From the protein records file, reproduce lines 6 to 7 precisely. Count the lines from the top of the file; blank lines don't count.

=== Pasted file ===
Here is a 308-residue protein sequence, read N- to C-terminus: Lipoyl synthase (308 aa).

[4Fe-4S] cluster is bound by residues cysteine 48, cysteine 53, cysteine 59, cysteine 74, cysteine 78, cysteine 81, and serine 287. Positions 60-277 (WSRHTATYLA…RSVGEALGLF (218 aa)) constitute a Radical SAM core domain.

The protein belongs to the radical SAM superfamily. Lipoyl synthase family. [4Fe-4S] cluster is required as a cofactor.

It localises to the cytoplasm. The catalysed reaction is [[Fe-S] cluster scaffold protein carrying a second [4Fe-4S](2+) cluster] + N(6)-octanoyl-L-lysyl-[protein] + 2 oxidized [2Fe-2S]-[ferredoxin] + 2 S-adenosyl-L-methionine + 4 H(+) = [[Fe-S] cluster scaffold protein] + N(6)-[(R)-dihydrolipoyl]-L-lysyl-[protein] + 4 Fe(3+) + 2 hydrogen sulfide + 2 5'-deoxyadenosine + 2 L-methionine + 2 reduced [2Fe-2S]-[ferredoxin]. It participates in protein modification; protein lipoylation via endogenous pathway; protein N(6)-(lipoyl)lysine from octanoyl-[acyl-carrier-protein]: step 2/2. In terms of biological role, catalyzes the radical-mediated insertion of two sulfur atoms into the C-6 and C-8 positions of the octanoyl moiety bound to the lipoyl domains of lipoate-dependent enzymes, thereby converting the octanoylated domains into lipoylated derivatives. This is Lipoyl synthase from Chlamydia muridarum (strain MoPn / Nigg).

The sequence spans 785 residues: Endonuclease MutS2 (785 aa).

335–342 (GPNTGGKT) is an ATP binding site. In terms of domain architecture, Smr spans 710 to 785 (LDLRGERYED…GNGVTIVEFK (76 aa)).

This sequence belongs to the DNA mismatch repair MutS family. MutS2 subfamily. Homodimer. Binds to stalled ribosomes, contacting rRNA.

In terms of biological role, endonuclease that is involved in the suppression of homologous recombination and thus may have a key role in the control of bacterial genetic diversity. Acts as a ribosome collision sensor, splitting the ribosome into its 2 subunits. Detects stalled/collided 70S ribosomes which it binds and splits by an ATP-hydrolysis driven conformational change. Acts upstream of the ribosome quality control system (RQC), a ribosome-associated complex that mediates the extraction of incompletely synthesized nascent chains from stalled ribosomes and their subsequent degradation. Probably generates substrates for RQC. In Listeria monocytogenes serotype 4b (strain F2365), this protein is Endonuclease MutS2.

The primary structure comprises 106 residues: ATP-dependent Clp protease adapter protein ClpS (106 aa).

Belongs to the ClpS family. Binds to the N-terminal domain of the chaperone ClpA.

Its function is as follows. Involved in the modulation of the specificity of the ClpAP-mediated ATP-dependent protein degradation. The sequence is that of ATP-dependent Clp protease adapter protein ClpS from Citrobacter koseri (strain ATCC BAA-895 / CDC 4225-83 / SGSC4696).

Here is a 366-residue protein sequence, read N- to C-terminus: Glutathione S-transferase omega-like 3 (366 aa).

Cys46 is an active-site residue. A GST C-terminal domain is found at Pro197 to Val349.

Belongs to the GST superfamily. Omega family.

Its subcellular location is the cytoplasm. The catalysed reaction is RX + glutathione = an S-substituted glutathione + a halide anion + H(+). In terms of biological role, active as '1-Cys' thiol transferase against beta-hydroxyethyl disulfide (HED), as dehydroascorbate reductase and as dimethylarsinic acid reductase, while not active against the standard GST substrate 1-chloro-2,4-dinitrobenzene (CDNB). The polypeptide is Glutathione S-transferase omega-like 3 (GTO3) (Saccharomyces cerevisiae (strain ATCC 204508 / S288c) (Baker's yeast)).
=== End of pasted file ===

335–342 (GPNTGGKT) is an ATP binding site. In terms of domain architecture, Smr spans 710 to 785 (LDLRGERYED…GNGVTIVEFK (76 aa)).

This sequence belongs to the DNA mismatch repair MutS family. MutS2 subfamily. Homodimer. Binds to stalled ribosomes, contacting rRNA.